It seems obvious that I can reasonably regard my national identity as contingent. It does not seem reasonable to regard other citizen’s national identity as contingent.

    [Curiously, as someone who’s lived a long time in Northern Ireland, I’d say the difference in beliefs about national identity above directly mirrors that of Northern Ireland Catholics and Northern Ireland Protestants. Maybe its not so surprising, as U.S. protestantism was strongly influenced by the Scots-Irish.]

    I can’t share the desire to emulate the conservatives in their enthusiasm for a bigger stronger nationalism, when Europe, Canada, Australia and more are going post-nationalist.

    Lastly, there’s a more mundane: only a quarter of the U.S. citizens hold a passport, and of those ~60% favored democrats in the 2004 elections, versus ~35% for Bush. Liberals and the left are just more likely to have spent time abroad, or to have strong immigrant ties. Other nations are not so alien to them.

  41. Mark: James Webb on the Confederacy …

    Webb left out one fact about the Confederate Army that contemporary Democrats might find inspiring: By the end of 1864, more than half of the men on their rolls had deserted.

    I had a more substantive post that was actually on-topic, but it was rich in useful links so it now resides in the queue like an intestinal blockage. So I thought I might as well grab a bucket of tar and a big sloppy brush and join in with you guys.

  42. I never doubted the Democrats had a plan:

    First, get rid of Joe Lieberman . . .

    Second, find and run for office anti-war Republicans who liken affirmative action to Jim Crow.

    Third, make sure Joe Lieberman is still gone.

  43. Any post-nationalism in Australia came to an end on 11 March, 1996, when John Winston Howard took office as Prime Minister and promptly took former Prime Minister Paul Keating’s “Big Picture” of an Asian Australia to a big shredder and shredded it. In line with his retro-nationalist thinking, John Howard closed Australia to illegal immigration, something the Americans haven’t done. If you don’t like America because you think it’s not post nationalist enough, I have a friendly suggestion: go somewhere else, not here.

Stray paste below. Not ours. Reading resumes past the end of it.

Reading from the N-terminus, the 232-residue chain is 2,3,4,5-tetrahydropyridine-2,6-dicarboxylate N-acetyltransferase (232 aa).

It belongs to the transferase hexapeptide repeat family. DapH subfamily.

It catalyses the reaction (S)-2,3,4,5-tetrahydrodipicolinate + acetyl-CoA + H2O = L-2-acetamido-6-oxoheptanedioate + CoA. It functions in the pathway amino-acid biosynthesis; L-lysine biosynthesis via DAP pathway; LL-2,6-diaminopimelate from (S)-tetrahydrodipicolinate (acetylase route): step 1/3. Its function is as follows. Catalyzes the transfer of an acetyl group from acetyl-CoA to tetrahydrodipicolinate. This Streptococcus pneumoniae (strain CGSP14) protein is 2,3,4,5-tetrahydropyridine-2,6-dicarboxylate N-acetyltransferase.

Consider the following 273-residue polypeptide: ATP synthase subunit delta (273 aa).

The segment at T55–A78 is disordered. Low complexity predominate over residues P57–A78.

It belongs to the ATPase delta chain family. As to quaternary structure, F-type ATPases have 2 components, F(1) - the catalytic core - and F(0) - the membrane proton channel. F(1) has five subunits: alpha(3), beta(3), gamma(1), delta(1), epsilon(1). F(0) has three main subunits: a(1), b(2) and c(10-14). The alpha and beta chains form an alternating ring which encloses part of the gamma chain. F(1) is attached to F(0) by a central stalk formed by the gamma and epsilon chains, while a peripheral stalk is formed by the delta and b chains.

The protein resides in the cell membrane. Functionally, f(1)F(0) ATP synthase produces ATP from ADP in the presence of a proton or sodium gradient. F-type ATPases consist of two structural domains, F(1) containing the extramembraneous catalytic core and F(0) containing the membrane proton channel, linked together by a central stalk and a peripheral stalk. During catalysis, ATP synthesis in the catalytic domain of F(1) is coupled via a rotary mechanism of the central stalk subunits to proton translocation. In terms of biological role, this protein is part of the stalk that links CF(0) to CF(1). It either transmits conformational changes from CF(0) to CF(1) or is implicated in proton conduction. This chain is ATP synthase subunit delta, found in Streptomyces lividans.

For the record, I am a complete sceptic on American exceptionalism.

    For example, I do not think America is above the moral laws that bind other nations in relation to each other, and that it can give itself a free pass while others remain bound. Rather, I think that the United Nations centered progressive internationalist moral framework is unsound, and nations ought to ignore it when it suits them. There is no American exception, no justified double standard, no inferior class of nations that includes all nations other than America.

    I do not think that the Stars and Stripes, or the United States Constitution, or any other part of the American civic religion entitles those who uphold it to one peppercorn worth of anything that those with a different flag, or a different constitution, or no written constitution like the British are not entitled to.

    Americans are entitled to take pride in their national achievements of course. But only in the same way that, say, the British can take legitimate pride in their national achievements, such as the suppression of the slave trade.

  44. #28

    I agree the question was serious, I just didn’t think the answers were serious…

    “If I won the lottery today, I’d move to Iceland tomorrow.”

    “here here”

    “I’d go to Italy (they have better food than New Zealand).”

  45. “It seems obvious that I can reasonably regard my national identity as contingent. It does not seem reasonable to regard other citizen’s national identity as contingent.”

    Well, I suppose we have a fundamental difference in belief over the nature of ‘communities’. It seems to me that all communities have rules which make thier membership contingent.

    But that’s just an aside.

    The really interesting observation is that most of AL’s critics go a long way toward proving his point for him.

  46. “No, Andy it’s because you completely misunderstand what American Exceptionalism means.”

    No, AL, I don’t understand what it means TO YOU.

    But after reading the next line (“Its in our nature”), then I realize that you’re putting this concept into the same category as divine faith.

    Against which no rational counterbelief will be entertained by the faithful such as yourself.

    Thanks for clearing that up, and providing a way out of any further discourse on the subject between us, or you and anyone else for that matter. Typical.

  47. @Urinated States (should I presume you’re a leftist, or a Canadian?):

    Actually, Americans believe in the four rights expressly enumerated in the Declaration of Independence, and this motivates both liberals AND conservatives (and libertarians, and greens, and Scientific anti-empiricists and…). The more you actually know about US history, the less inclined to serious poison-welled partisanship you get.

    Those inalienable rights are, in case you need refreshing, Life, Liberty, the Pursuit of Happiness, and the Right to abolish and/or reform governments whose actions are profoundly detrimental to those rights.